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Gwede Mantashe weighs into BCL, Norilsk battle

Mantasha is considering BCL's appeal
South African mineral resources minister, Gwede Mantashe has reportedly requested BCL Mine and Norilsk Nickel to shelve their court battle over a US$271 million deal, and wait for his decision.

The October 2014 deal involved BCL purchasing Norilsk’s assets which included a 50% stake in Mpumalanga mine, Nkomati Nickel, as well as Tati Nickel Mine near Francistown. Payment would be made once several regulatory conditions were concluded, the last of which was the transfer of Nkomati mining rights to BCL, by South African mining authorities.

Norilsk Nickel has since filed several suits against BCL demanding payment.

Nigel Dixon-Warren, BCL Mine’s liquidator, has laid a case in Johannesburg arguing that the 2014 contract is null and void, as the last condition for it to come into effect, should not have been effected. Effectively, the SA Mines minister incorrectly approved the transfer of mining rights as BCL had not demonstrated the necessary financial capacity to take up the rights.

This week, it emerged that Mantashe, had given both parties until October 15 to accept his attempt to resolve the matter. Mantashe wants to consider Dixon-Warren’s March 2017 appeal to his ministry which lay unattended under the minister’s predecessor. The BCL liquidator told Mmegi they had consented to Mantashe’s intervention, but had not withdrawn the case before the courts there.

“The minister’s attorney contacted us both and asked if we could defer the court process until the minister had heard our appeal.

“We were aware from last year when we filed that appeal that minister’s did not generally attend to them, which is why we went to court.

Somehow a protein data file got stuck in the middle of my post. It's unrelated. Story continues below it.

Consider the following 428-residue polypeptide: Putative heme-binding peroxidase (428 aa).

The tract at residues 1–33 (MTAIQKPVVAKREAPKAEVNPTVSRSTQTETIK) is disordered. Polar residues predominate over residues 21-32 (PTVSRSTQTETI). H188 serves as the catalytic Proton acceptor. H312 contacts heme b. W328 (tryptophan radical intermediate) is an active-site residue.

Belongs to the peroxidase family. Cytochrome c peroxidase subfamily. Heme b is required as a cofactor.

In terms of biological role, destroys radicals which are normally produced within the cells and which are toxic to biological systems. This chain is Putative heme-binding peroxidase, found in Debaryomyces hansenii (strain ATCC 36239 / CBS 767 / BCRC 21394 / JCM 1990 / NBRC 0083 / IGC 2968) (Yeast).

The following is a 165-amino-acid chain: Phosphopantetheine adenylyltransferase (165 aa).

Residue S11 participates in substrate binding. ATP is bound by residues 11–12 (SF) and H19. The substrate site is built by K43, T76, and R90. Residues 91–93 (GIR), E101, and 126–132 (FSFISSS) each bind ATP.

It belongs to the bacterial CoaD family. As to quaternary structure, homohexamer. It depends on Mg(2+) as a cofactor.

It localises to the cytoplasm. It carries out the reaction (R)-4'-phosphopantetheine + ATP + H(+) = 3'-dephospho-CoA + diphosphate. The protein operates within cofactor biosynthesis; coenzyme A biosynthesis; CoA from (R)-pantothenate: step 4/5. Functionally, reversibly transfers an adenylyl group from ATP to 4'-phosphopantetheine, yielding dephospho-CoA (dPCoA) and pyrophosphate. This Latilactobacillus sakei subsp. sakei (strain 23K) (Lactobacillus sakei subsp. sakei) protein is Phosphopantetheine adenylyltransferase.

“The new minister (Mantashe) has said he wants to study the appeal, which is good news for us because the appeal is what we are seeking in our case.

“We expect the minister to see that the conditions for granting that approval were invalid,” Dixon-Warren said.

The liquidator said it appeared Mantashe wished to stop the case from going to court,

where his ministry would also be required to participate as the authorising entity.

“Our court case is getting to the point where the judge will be ready to hear the matter. We would prefer that the minister make his decision first, because that could potentially conclude our legal matter.

“In the meantime, we are not withdrawing our matter,” Dixon-Warren said. Norilsk Nickel officials were unavailable for comment by Press time, while Mantashe’s aides did not return requests for comment. Following the closure of BCL Mine in 2016, Norilsk Nickel attempted to open arbitration against BCL Mine in London for the recovery of a US$271 million claim involving the sale of the Russian giant’s African assets to the local group. In Gaborone, Norilsk Nickel has a reckless trading suit outstanding against BCL directors and government to the effect that their misgovernance caused the closure of the Mine and the subsequent failure of the US$271 million deal.

Earlier this year, government shelved plans to settle Norilsk’s claim for P522 million. The BCL’s liquidator says the 2014 deal was riddled with irregularities and a settlement could essentially be the “extortion” of funds from Botswana.

“My lawyers reviewed the entire contract and found that approval for the transfer of mining rights should not have been granted by the Mines Minister in South Africa, based on the information he had before him,” Dixon-Warren told Mmegi earlier this year.

“The record showed that the decision was not correct and we have told the court that the approval granted was unlawful, meaning the conditions precedent were not fulfilled.

“The contract is void and cannot go for arbitration or anything else. It means the contract never existed.”





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